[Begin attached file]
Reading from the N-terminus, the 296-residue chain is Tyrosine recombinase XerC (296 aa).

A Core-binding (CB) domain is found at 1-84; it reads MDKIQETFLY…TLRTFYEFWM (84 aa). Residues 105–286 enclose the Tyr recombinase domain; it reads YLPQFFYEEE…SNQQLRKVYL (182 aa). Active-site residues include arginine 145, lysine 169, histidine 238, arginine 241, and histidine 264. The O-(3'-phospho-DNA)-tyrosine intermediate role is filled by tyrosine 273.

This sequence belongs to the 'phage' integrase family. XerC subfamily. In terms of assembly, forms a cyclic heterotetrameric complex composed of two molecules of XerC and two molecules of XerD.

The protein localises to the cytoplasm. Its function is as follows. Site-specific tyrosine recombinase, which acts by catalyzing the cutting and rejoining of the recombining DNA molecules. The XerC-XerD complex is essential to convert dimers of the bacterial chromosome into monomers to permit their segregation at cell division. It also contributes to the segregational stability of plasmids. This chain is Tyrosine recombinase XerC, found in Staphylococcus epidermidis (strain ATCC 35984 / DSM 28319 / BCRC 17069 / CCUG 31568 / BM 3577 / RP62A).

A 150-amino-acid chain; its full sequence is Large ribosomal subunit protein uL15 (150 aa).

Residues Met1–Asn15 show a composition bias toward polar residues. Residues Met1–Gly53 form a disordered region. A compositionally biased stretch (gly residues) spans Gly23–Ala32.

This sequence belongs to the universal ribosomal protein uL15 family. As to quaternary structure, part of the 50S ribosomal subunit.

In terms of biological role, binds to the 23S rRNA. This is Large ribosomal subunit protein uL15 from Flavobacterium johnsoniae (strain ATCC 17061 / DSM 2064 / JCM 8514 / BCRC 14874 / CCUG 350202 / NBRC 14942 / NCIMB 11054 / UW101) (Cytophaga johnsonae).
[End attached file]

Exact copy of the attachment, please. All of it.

Reading from the N-terminus, the 296-residue chain is Tyrosine recombinase XerC (296 aa).

A Core-binding (CB) domain is found at 1-84; it reads MDKIQETFLY…TLRTFYEFWM (84 aa). Residues 105–286 enclose the Tyr recombinase domain; it reads YLPQFFYEEE…SNQQLRKVYL (182 aa). Active-site residues include arginine 145, lysine 169, histidine 238, arginine 241, and histidine 264. The O-(3'-phospho-DNA)-tyrosine intermediate role is filled by tyrosine 273.

This sequence belongs to the 'phage' integrase family. XerC subfamily. In terms of assembly, forms a cyclic heterotetrameric complex composed of two molecules of XerC and two molecules of XerD.

The protein localises to the cytoplasm. Its function is as follows. Site-specific tyrosine recombinase, which acts by catalyzing the cutting and rejoining of the recombining DNA molecules. The XerC-XerD complex is essential to convert dimers of the bacterial chromosome into monomers to permit their segregation at cell division. It also contributes to the segregational stability of plasmids. This chain is Tyrosine recombinase XerC, found in Staphylococcus epidermidis (strain ATCC 35984 / DSM 28319 / BCRC 17069 / CCUG 31568 / BM 3577 / RP62A).

A 150-amino-acid chain; its full sequence is Large ribosomal subunit protein uL15 (150 aa).

Residues Met1–Asn15 show a composition bias toward polar residues. Residues Met1–Gly53 form a disordered region. A compositionally biased stretch (gly residues) spans Gly23–Ala32.

This sequence belongs to the universal ribosomal protein uL15 family. As to quaternary structure, part of the 50S ribosomal subunit.

In terms of biological role, binds to the 23S rRNA. This is Large ribosomal subunit protein uL15 from Flavobacterium johnsoniae (strain ATCC 17061 / DSM 2064 / JCM 8514 / BCRC 14874 / CCUG 350202 / NBRC 14942 / NCIMB 11054 / UW101) (Cytophaga johnsonae).